It's Better to Travel than Arrive?

"To travel hopefully is a better thing than to arrive"

Robert Louis Stevenson, Virginibus Puerisque, 1881.

"Robert Louis Stevenson speaks utter tosh and has

obviously never flown long haul economy class"

Kristy, first ever blog post, 2011.

Saturday, March 30, 2013

Sorry & Here's A Rabbit!

Just a quick note to say sorry for the scarcity of blog posts recently, but things were really quiet for a while, and then they certainly weren't.  I've had a wee bit on!  You'll understand this when the blogs start flowing thick and fast from about the middle of next week ...

Anyway, here's a cute rabbit to wish you Happy Easter.  I hope that you and yours are all happy and healthy and enjoying a few days relaxing over the break - and maybe just a teensy bit of chocolate.

Back to normal blogging in a few days!  I'm also going to try and blog more from my iPhone with Instagram pictures, so let's keep our fingers crossed that it actually works.

Monday, March 18, 2013

Is It Just Me?

I always like to come home from a trip to a clean house, and I know my hubby sometimes just smiles as I run around doing last minute things so I can walk back into a clean home.  Am I the only one?  Very often, as I'm walking to the taxi, I have my luggage in one hand and the bin bag in the other - dropping the bin bag into the big outside bin as I walk past.  Who wants to come home to a house smelling of old rubbish?  Gah.

I do a quick run around with the vacuum cleaner and put clean linen on the bed as well.  Kitchen surfaces are wiped clean of crumbs and the last dishes are hand washed.  Some people advise loading up the dishwasher and pressing the "go" button as you leave, but I've heard some serious horror stories of dishwashers going wrong and water flooding into kitchens for days before you get home from your holiday - I don't want to come home to an indoor pool in my kitchen!  There's already an old indoor pool under our living room floor, but that's another story for another day ...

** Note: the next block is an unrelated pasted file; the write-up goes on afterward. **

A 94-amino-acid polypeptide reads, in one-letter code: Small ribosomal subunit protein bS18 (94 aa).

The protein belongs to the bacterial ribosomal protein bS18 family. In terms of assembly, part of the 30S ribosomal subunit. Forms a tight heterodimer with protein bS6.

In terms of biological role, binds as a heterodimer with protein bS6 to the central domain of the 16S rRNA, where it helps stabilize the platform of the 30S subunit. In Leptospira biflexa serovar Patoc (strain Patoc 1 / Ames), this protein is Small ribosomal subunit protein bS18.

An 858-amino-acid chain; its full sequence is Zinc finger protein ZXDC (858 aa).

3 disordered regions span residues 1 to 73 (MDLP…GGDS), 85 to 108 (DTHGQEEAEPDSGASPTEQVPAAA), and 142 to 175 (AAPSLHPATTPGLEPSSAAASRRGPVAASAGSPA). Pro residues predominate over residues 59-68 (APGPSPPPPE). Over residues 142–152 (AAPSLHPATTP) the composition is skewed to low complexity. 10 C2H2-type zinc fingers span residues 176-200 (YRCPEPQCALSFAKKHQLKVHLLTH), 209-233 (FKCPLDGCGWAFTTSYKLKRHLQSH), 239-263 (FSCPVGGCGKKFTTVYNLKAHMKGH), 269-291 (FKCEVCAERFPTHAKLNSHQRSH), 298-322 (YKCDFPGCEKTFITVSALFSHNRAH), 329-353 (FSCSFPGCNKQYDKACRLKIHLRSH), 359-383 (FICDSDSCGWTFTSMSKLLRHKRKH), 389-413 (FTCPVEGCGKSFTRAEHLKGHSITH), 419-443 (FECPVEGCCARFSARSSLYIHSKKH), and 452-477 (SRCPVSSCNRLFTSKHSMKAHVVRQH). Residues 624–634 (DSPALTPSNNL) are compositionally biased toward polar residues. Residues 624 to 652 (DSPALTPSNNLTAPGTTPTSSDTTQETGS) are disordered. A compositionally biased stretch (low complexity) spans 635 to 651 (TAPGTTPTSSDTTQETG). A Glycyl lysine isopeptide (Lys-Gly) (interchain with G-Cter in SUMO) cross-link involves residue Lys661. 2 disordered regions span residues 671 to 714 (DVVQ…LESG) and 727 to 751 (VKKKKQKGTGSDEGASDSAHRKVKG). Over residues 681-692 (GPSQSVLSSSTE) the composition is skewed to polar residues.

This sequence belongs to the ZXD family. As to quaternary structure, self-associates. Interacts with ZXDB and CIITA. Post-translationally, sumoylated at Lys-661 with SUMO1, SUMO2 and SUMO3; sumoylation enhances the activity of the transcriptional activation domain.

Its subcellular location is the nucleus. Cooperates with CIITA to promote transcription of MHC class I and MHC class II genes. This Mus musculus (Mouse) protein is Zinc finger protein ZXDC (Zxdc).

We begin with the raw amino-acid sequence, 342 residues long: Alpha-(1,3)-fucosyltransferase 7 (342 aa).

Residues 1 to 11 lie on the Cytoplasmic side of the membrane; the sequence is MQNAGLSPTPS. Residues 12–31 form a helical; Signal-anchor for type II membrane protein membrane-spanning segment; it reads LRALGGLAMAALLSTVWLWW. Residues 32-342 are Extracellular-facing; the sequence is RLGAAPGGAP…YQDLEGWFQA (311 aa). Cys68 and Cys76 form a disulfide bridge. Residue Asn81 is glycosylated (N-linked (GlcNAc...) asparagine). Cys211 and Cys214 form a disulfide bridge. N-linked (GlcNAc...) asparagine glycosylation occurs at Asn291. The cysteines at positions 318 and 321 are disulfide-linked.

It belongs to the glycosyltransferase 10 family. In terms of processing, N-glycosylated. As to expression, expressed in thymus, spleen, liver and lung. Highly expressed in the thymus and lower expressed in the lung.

Here's some pre-travel hints from

After a vacation, getting back into your routine can be rough. Make your return to reality a little easier by getting basic cleaning done before you head out the door.
A thorough cleaning would be great, of course, but to-do lists tend to get long right before a trip. To allow yourself to be more relaxed upon your return, here are a few key tasks to tackle.
Put on fresh sheets and make your bed. Climbing into bed between clean sheets — especially after enduring a layover or long car ride — will make you happy to be home.
Load and run your dishwasher. Take a minute to go around your home and collect dishes that have wandered to side and coffee tables. Take them to the dishwasher and load 'er up; you'll have clean plates and bowls to use upon your return.
Take out the trash. Because who wants to be greeted by the smell of garbage?
Wipe down countertops. Get your kitchen and bath looking cleaner quickly by removing crumbs, water spots, etc., from these big swathes of space.